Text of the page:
HomeCar CulturePutting 2020 into the rear-view mirror (where it belongs)

Putting 2020 into the rear-view mirror (where it belongs)

For the next few days, we’ll look back and hopefully even find some bright spots in an otherwise dismal year for the collector car hobby

Editor’s note: As each year ends, the ClassicCars.com Journal takes a look back at the previous 12 months, usually sharing the highlights from concours and car shows, auctions and adventures. But there has been little that might be described as typical during covid-ruined 2020. Nonetheless, with this introduction, we launch our annual 11-day recap of the top stories of the year. 

Year in Review: Intro

Well, that year sucked!

Or did it? Sure, overall 2020 was a year most of us would be eager to forget, a year when the coronavirus pandemic not only brought the collector car to all but a full stop, but claimed the health and even the lives of some of us and of our friends and relatives. 

In the next few days, the staff of the CollectorCars.com Journal will share what we consider to be the top-10 stories of 2020 from the perspective of the hobby. 

In retrospect, it’s interesting to look back and recognize how optimistic everyone was when the year began, especially after the big sales in January at Kissimmee and in Arizona. But then people started getting sick and as the Amelia Island concours concluded, things were being shut down from coast to coast and around the world. 

And even though things seem to be improving, the impact continues into 2021, what with Arizona Auction Week already falling apart. 

Our series will review the year the was, and even will point out some highlights that happened. But before we launch into the top-10 list tomorrow, we need to note today some of the stories that didn’t make the cut, yet still deserve mention. Those stories include:

  • The so-called Elkhart auction. RM Sotheby’s announced back in January that it would stage in May what it was calling the “Elkhart” auction, around 230 cars from a single collection based in Elkhart, Indiana. The bad news was that car collector Najeeb Khan and his Interlogic Outsourcing Inc. had been accused of fraud and his cars would be sold to pay his debts. Although the auction was delayed until October, the quality of the cars and pent-up demand for a live auction resulted in $44 million in sales, making it one of the largest single-consignor auctions in collector car history.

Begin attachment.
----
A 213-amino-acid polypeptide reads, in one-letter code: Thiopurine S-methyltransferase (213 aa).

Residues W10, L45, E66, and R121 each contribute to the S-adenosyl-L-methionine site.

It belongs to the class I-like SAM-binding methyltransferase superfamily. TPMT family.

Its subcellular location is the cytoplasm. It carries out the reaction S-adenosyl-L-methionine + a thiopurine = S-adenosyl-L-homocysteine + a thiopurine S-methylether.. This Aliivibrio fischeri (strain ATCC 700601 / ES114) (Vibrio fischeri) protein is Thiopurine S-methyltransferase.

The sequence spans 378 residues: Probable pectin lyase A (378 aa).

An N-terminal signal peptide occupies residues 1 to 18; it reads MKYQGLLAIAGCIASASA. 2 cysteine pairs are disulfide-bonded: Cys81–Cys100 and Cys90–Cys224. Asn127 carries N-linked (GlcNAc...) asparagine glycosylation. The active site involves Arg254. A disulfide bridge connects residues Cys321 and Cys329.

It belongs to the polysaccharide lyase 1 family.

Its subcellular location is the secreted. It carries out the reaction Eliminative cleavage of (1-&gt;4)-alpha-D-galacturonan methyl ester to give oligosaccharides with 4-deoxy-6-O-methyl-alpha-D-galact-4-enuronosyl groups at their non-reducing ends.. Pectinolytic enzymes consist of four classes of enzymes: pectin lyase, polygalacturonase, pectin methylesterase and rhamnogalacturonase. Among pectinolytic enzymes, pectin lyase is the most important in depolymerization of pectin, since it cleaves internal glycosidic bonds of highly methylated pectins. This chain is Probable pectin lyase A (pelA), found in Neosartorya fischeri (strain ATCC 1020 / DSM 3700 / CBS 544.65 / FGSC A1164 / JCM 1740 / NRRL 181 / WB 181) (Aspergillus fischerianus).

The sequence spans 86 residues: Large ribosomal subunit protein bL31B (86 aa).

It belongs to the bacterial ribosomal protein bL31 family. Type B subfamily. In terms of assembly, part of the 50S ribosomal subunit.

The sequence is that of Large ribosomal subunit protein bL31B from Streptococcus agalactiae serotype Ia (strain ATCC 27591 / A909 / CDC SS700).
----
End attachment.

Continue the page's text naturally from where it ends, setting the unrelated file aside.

• Mecum plows ahead. While sidelined by covid-mandated health restrictions, the crew at Mecum Auctions plotted its comeback, which began in mid-June with the company’s Gone Farmin’ division back in business and posting a 95 percent sell-through rate in Davenport, Iowa. A succession of masked and socially distanced — and successful — collector car sales followed with collector car sales in North Carolina, Indianapolis, Dallas, Florida, Las Vegas, Kansas City, Iowa and Houston. 
  • Barrett-Jackson’s fall festival. After canceling scheduled sales in Connecticut, Florida and Nevada, Barrett-Jackson returned to action with an autumn auction in its hometown. Though admission was limited and only a few hundred vehicles were on the docket, the sale posted nearly $25 million in transactions.

It appeared momentum was building toward the new year and Arizona Auction Week 2021. But then the virus raised its ugly head and Arizona Auction Week has been sidelined, with some auction companies opting to hold their January auctions online, two planning  smaller sales, one cancelling altogether and the main event, Barrett-Jackson, postponing its Scottsdale auction to March.

Year in Review Series

Looking back at the most influential automotive stories and events of 2020.

Larry Edsall
Larry Edsall
A former daily newspaper sports editor, Larry Edsall spent a dozen years as an editor at AutoWeek magazine before making the transition to writing for the web and becoming the author of more than 15 automotive books. In addition to being founding editor at ClassicCars.com, Larry has written for The New York Times and The Detroit News and was an adjunct honors professor at the Walter Cronkite School of Journalism and Mass Communication at Arizona State University.


  1. I don’t expect anything to change much until maybe the end of 2021 as state governments as well as a new President administration that seems intent on keeping us all locked up like prisoners.

  2. Wake up and smell the coffee. As long as you continue to try to live normal pre-Covid lives, the illness will thrive.
    I used to love travelling in USA but l don’t think it’ll ever be history there until.your population takes in seriously.


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